PHOENIX -- The state's top prosecutors says legislators may want to consider adopting laws to protect Arizona consumers from price gouging.

Ryan Anderson, a top aide to Attorney General Mark Brnovich, said Thursday that Arizona does not have the kind of hurricanes, tornadoes and floods that occur in other states, disasters that have resulted in wholesalers and retailers jacking up prices and lawmakers responding with consumer protection laws. About two thirds of all states have laws making such practices illegal.

But Anderson said Arizona has not been immune, citing the 2003 rupture of a gasoline pipeline that sent prices skyrocketing.

And he said that the outbreak of COVID-19 and the heavy consumer demand for certain items suggests that could also drive up prices.

Anderson stressed that the final decision rests with lawmakers. And he pointed out that, to date, there is no actual proposal under consideration for his boss to consider.

The comments come in the wake of claims by Gov. Doug Ducey that an executive order he signed Wednesday actually directs Brnovich to prosecute anyone who takes advantage of the situation to raise prices. Aides to the governor said they believe that power already exists under the state's Consumer Fraud Act.

Anderson told Capitol Media Services that's not true.

"The Attorney General's Office does not have authority to enforce price gouging protections under existing consumer protection laws,'' he said. "There is no prohibition in existing statute that would prevent a business or an individual from engaging in price gouging tactics.''

Part of the issue is defining what constitutes "price gouging.''

A 2004 proposal sought to make it a crime for anyone in the chain of distribution, from manufacturer and supplier through distributor or retailer, to sell goods or services at a price that is 25 percent higher than before there was an "abnormal disruption of the market.''

That was defined broadly to include weather conditions, power shortages, strikes, civil disorders, military action or anything "that causes the governor to declare a state of emergency.'' The measure never was enacted.

Anderson said that lack of action here is not surprising given the general lack of severe weather.

"We don't have a lot of natural disasters,'' he said. "But if you go back more than a decade or so ago and you saw what happened with the Kinder Morgan pipeline.''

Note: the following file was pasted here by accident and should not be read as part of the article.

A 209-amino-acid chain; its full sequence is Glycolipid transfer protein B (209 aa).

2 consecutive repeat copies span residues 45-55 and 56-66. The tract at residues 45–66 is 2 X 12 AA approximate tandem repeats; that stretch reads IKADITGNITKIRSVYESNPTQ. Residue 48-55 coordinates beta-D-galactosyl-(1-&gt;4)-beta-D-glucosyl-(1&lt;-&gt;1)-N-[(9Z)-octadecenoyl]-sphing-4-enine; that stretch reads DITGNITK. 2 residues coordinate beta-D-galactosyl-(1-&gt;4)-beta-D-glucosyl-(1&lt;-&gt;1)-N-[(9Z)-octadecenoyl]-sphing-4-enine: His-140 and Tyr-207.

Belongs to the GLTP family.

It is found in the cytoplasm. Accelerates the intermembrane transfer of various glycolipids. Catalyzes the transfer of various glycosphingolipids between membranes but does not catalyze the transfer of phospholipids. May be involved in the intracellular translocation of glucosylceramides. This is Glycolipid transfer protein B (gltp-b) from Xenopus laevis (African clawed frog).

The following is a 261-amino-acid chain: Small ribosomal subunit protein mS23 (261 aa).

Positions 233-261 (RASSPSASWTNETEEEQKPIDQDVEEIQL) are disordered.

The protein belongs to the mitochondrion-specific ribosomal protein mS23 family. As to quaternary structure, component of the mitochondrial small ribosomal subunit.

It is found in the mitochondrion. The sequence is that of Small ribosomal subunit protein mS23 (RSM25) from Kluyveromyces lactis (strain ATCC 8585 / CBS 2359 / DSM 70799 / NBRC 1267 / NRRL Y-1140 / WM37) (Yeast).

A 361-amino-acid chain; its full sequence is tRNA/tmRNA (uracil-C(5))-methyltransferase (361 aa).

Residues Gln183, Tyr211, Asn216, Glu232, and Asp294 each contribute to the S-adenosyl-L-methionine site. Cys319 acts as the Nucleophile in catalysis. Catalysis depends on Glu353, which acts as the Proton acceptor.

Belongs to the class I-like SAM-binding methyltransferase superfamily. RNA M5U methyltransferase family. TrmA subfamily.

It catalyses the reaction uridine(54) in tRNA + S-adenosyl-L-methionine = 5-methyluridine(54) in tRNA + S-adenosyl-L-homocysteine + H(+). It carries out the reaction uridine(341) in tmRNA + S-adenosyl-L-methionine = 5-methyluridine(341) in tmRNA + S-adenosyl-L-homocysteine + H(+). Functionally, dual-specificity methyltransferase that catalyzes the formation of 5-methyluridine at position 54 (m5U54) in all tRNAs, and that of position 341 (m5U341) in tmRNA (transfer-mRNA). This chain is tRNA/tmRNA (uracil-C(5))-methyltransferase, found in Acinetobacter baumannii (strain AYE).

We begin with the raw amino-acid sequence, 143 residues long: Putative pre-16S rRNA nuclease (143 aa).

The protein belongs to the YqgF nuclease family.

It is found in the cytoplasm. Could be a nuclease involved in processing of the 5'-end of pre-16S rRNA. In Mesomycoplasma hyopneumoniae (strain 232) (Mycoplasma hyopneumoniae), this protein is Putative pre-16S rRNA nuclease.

That 2003 rupture of the 50-year-old pipeline in northwest Tucson cut supplies to much of the state, with prices rising to between $3 and $5 a gallon when it had been selling for less than $2 before the rupture.

Now, Anderson said, similar concerns are arising because of COVID-19.

"Just because we don't have hurricanes or tornadoes doesn't mean necessarily that the state isn't going to vulnerable to price gouging,'' he said.

Arizona is dealing with shortages of some items, like sanitary wipes, though there is currently no evidence anyone is trying to market those they have at markedly higher prices. But Ducey, in his executive order, said his concern is that some might raise prices for both laboratory tests to diagnose those with COVID-19 as well as to provide treatment.

Anderson said those concerns are legitimate.

"I think it's appropriate that the Legislature have a dialog about whether or not these are protections they want to enact for Arizona consumers when this type of emergency or a situation takes place,'' he said.

But don't look for support from Ducey.

"There are no plans at this time to pursue a law change,'' gubernatorial press aide Patrick Ptak said Thursday, saying the governor remains insistent that his executive order and emergency declaration "provides these authorities'' despite the legal analysis and contrary view of the state's top prosecutor -- the person who Ducey insists would be going after price gougers.

The web site FindLaw reports about two thirds of the states already have some form of protection.

For example, in Arkansas it's a misdemeanor to sell commodities, household essentials and fuels after a declared emergency for more than 10 percent of the cost prior to the declaration.

Florida, beset by perennial hurricanes, provides for jail terms up to 60 days for selling essentials at "unconscionable'' prices after an emergency is declared.

And New Mexico imposes penalties of up to $25,000 for selling items at "unconscionably excessive price'' as determined by a court during a declared emergency.

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